++ed by:

1 non-PAUSE user(s).

Adam Kennedy

NAME

CSS::Tiny - Read/Write .css files with as little code as possible

SYNOPSIS

    # In your .css file
    H1 { color: blue }
    H2 { color: red; font-family: Arial }
    .this, .that { color: yellow }
    
    # In your program
    use CSS::Tiny;
    
    # Create a CSS stylesheet
    my $CSS = CSS::Tiny->new();
    
    # Open a CSS stylesheet
    $CSS = CSS::Tiny->read( 'style.css' );
    
    # Reading properties
    my $header_color = $CSS->{H1}->{color};
    my $header2_hashref = $CSS->{H2};
    my $this_color = $CSS->{'.this'}->{color};
    my $that_color = $CSS->{'.that'}->{color};
    
    # Changing styles and properties
    $CSS->{'.newstyle'} = { color => '#FFFFFF' }; # Add a style
    $CSS->{H1}->{color} = 'black';                # Change a property
    delete $CSS->{H2};                            # Delete a style
    
    # Save a CSS stylesheet
    $CSS->write( 'style.css' );
    
    # Get the CSS as a <style>...</style> tag
    $CSS->html;

DESCRIPTION

CSS::Tiny is a perl class to read and write .css stylesheets with as little code as possible, reducing load time and memory overhead. CSS.pm requires about 2.6 meg or ram to load, which is a large amount of overhead if you only want to do trivial things. Memory usage is normally scoffed at in Perl, but in my opinion should be at least kept in mind.

This module is primarily for reading and writing simple files, and anything we write shouldn't need to have documentation/comments. If you need something with more power, move up to CSS.pm. With the increasing complexity of CSS, this is becoming more common, but many situations can still live with simple CSS files.

CSS Feature Support

CSS::Tiny supports grouped styles of the form this, that { color: blue } correctly when reading, ungrouping them into the hash structure. However, it will not restore the grouping should you write the file back out. In this case, an entry in the original file of the form

    H1, H2 { color: blue }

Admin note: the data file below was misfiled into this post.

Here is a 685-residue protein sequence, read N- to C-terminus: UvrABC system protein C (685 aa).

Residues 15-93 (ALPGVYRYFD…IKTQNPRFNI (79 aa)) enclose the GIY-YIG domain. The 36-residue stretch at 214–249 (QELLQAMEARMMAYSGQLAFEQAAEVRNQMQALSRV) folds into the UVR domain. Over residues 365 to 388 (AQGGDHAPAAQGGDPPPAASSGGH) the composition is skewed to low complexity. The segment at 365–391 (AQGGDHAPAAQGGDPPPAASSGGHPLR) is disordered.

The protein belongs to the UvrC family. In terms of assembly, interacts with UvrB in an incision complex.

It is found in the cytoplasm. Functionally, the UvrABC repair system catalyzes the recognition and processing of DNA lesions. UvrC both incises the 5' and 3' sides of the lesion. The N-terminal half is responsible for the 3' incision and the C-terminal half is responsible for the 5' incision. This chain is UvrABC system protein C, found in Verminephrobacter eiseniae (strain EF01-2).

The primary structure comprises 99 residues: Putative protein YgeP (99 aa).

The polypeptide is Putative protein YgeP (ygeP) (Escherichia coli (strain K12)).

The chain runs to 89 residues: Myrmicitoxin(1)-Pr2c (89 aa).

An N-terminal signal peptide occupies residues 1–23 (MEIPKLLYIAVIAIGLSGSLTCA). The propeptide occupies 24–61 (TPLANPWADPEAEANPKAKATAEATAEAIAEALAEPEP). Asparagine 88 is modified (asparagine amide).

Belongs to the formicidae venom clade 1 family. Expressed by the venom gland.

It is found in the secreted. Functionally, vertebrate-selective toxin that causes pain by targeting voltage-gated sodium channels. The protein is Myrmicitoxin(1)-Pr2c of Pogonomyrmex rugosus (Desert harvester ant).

would become

    H1 { color: blue }
    H2 { color: blue }

CSS::Tiny handles nested styles of the form P EM { color: red } in reads and writes correctly, making the property available in the form

    $CSS->{'P EM'}->{color}

CSS::Tiny ignores comments of the form /* comment */ on read correctly, however these comments will not be written back out to the file.

CSS FILE SYNTAX

Files are written in a relatively human-orientated form, as follows:

    H1 {
        color: blue;
    }
    .this {
        color: red;
        font-size: 10px;
    }
    P EM {
        color: yellow;
    }

When reading and writing, all property descriptors, for example color and font-size in the example above, are converted to lower case. As an example, take the following CSS.

    P {
        Font-Family: Verdana;
    }

To get the value 'Verdana' from the object $CSS, you should reference the key $CSS->{P}->{font-family}.

METHODS

new

The constructor new creates and returns an empty CSS::Tiny object.

read $filename

The read constructor reads a CSS stylesheet, and returns a new CSS::Tiny object containing the properties in the file.

Returns the object on success, or undef on error.

read_string $string

The read_string constructor reads a CSS stylesheet from a string.

Returns the object on success, or undef on error.

clone

The clone method creates an identical copy of an existing CSS::Tiny object.

write_string

Generates the stylesheet for the object and returns it as a string.

write

The write $filename generates the stylesheet for the properties, and writes it to disk. Returns true on success. Returns undef on error.

html

The html method generates the CSS, but wrapped in a style HTML tag, so that it can be dropped directly onto a HTML page.

xhtml

The html method generates the CSS, but wrapped in a style XHTML tag, so that it can be dropped directly onto an XHTML page.

errstr

When an error occurs, you can retrieve the error message either from the $CSS::Tiny::errstr variable, or using the errstr method.

CAVEATS

CSS Rule Order

While the order of rules in CSS is important, this is one of the features that is sacrificed to keep things small and dependency-free. If you need to preserve order yourself, we recommend that you upgrade to the more powerful CSS module.

If this is not possible in your case, alternatively it can be done with the help of another module such as Tie::IxHash:

    my $css = CSS::Tiny->new;
    tie %$css, 'Tie::IxHash';
    $css->read('style.css');

Note: You will also need to remember to add the additional dependency to your code or module in this case.

SUPPORT

Bugs should be reported via the CPAN bug tracker at

http://rt.cpan.org/NoAuth/ReportBug.html?Queue=CSS-Tiny

For other issues, or commercial enhancement or support, contact the author.

AUTHOR

Adam Kennedy <adamk@cpan.org>

SEE ALSO

CSS, http://www.w3.org/TR/REC-CSS1, Config::Tiny, http://ali.as/

COPYRIGHT

Copyright 2002 - 2010 Adam Kennedy.

This program is free software; you can redistribute it and/or modify it under the same terms as Perl itself.

The full text of the license can be found in the LICENSE file included with this module.




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